Research Philosophy

Fieldwork at haunted locations, by necessity, dwells in uncertain risky space, no matter how well-documented and traveled-to the location has become. The fact that many of these sites have become “prime real estate” for “ghost hunting” and ghost tourism, suggests that we need to return to these locations and “assess the damage”. We must question the methods, practices, and procedures used in most “ghost hunts”. Are they proper, adequate, contextual, controlled, and process that is repeated? Because most are not. We must study ourselves (as well) as we attempt, in our own way, to investigate those ghosts that continue to haunt us.

Fieldwork should not be reduced to a simple tool or an electronic devise(s) or the continuing modification of such devices to improve measuring and recording little or we must not use technology as a method that requires no theorization necessary in the field.

The proliferation of these electronic tools on paranormal reality TV, their mention on Internet websites and on Facebook and Twitter and their mediation on YouTube videos, points to the false assumption of unquestioned assumptions about science and the scientific method in a ghost research as simply a vehicle that requires using specific tech tools. If ghost research is to be seriously considered (by other than its practitioners), then rigorous thinking about the theory and its application in fieldwork must be initiated and followed through in the field.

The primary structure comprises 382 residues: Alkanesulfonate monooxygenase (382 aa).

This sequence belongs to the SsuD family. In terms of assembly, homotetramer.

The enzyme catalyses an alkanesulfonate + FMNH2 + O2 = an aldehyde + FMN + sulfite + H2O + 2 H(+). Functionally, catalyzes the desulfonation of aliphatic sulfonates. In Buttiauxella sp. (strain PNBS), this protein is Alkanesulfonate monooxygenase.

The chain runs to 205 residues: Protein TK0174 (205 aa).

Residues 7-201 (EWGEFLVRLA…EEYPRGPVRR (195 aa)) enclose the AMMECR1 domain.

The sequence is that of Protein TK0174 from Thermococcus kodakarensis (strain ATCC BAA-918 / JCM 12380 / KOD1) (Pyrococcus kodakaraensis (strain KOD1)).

Too much emphasis is placed on fieldwork without theory. Theory is considered too boring for paranormal reality TV. The flashing instruments, especially in the dark, are “flashy” technology and the real “stars in these shows. In the end, an investigation becomes largely a hunt for the anomaly without defining the subject matter, or how to interpret what (and “who”) is being measured and recorded at these haunted locations.

There is “value” in thinking and theorizing about interactive past presence! It’s T.I.M.E. (Theoretical Immersive Methodology for Excavations) for a change!

There is also “peril” in advocating this change, apart from those who refuse to alter their methods. After all, fieldwork is an enacted practice, though somewhat benign in “ghost hunting” (the “monitored” space” watch and wait vigil). It should be an action and activity and not an idea. The “noise” of measuring and recording haunted space (including the investigative reactions) makes good paranormal TV viewing.

Our ghost research, however is different, an alternative perspective to investigating the validity of interactive past presence. Ours is performance-based. It is never “boring”, despite the theory and the field methodology that incorporates it!

“Fieldwork is a form of inquiry in which
one is immersed personally in the ongoing social activities
…characterized by personal involvement.”

- Harry Wolcott, The Art of Fieldwork

Our personal involvements enacting these cultural scenarios make great “non-paranormal” TV viewing! In our fieldwork called “ghost excavations”, we engage not disengage. We don’t use tech devices to do our work. We are the “tools” of a “ghost excavation”. In our “ghost excavations”, we apply a particular theoretical methodology (see Theory and Methodology). We don’t wait for something to happen, nor do we command and demand. We resonate!

With such thinking and theorizing, it is possible to unearth and awaken an alternative paradigm to the current “paranormal” technopoly of “ghost hunting”. This possible alternative vision is experimental “ghost excavations”.

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